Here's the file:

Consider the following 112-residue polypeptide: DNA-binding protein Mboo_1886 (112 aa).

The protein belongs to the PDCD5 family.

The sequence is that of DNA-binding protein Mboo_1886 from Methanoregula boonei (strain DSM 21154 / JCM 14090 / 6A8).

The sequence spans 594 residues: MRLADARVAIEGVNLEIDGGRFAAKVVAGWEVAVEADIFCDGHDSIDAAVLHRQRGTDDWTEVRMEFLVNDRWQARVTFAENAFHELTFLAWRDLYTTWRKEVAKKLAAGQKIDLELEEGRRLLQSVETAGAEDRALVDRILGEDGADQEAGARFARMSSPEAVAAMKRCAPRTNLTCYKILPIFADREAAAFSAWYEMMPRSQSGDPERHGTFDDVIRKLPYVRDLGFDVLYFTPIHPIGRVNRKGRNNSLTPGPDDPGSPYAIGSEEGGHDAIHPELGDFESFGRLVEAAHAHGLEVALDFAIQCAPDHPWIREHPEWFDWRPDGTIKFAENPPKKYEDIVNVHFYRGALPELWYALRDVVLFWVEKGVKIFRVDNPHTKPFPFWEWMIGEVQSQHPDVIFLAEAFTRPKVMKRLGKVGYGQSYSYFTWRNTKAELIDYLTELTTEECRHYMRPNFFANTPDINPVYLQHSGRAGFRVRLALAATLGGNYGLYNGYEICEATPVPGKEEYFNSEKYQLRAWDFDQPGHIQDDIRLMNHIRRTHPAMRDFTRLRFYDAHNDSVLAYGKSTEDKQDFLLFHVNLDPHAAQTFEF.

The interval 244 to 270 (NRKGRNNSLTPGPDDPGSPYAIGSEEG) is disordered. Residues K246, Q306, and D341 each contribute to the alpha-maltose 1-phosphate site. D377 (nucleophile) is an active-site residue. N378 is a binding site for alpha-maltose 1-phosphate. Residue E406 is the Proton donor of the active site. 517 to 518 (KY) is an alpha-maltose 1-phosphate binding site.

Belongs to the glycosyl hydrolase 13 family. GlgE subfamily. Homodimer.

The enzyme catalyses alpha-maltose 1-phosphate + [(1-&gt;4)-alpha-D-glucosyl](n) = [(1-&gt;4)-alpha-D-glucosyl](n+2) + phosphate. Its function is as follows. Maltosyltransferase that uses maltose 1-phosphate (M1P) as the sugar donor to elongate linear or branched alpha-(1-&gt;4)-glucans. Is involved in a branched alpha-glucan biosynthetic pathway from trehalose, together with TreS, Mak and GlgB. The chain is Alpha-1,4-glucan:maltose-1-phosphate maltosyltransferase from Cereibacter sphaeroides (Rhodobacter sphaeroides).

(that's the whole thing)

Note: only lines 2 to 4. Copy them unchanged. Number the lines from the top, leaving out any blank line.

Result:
The protein belongs to the PDCD5 family.

The sequence is that of DNA-binding protein Mboo_1886 from Methanoregula boonei (strain DSM 21154 / JCM 14090 / 6A8).

The sequence spans 594 residues: MRLADARVAIEGVNLEIDGGRFAAKVVAGWEVAVEADIFCDGHDSIDAAVLHRQRGTDDWTEVRMEFLVNDRWQARVTFAENAFHELTFLAWRDLYTTWRKEVAKKLAAGQKIDLELEEGRRLLQSVETAGAEDRALVDRILGEDGADQEAGARFARMSSPEAVAAMKRCAPRTNLTCYKILPIFADREAAAFSAWYEMMPRSQSGDPERHGTFDDVIRKLPYVRDLGFDVLYFTPIHPIGRVNRKGRNNSLTPGPDDPGSPYAIGSEEGGHDAIHPELGDFESFGRLVEAAHAHGLEVALDFAIQCAPDHPWIREHPEWFDWRPDGTIKFAENPPKKYEDIVNVHFYRGALPELWYALRDVVLFWVEKGVKIFRVDNPHTKPFPFWEWMIGEVQSQHPDVIFLAEAFTRPKVMKRLGKVGYGQSYSYFTWRNTKAELIDYLTELTTEECRHYMRPNFFANTPDINPVYLQHSGRAGFRVRLALAATLGGNYGLYNGYEICEATPVPGKEEYFNSEKYQLRAWDFDQPGHIQDDIRLMNHIRRTHPAMRDFTRLRFYDAHNDSVLAYGKSTEDKQDFLLFHVNLDPHAAQTFEF.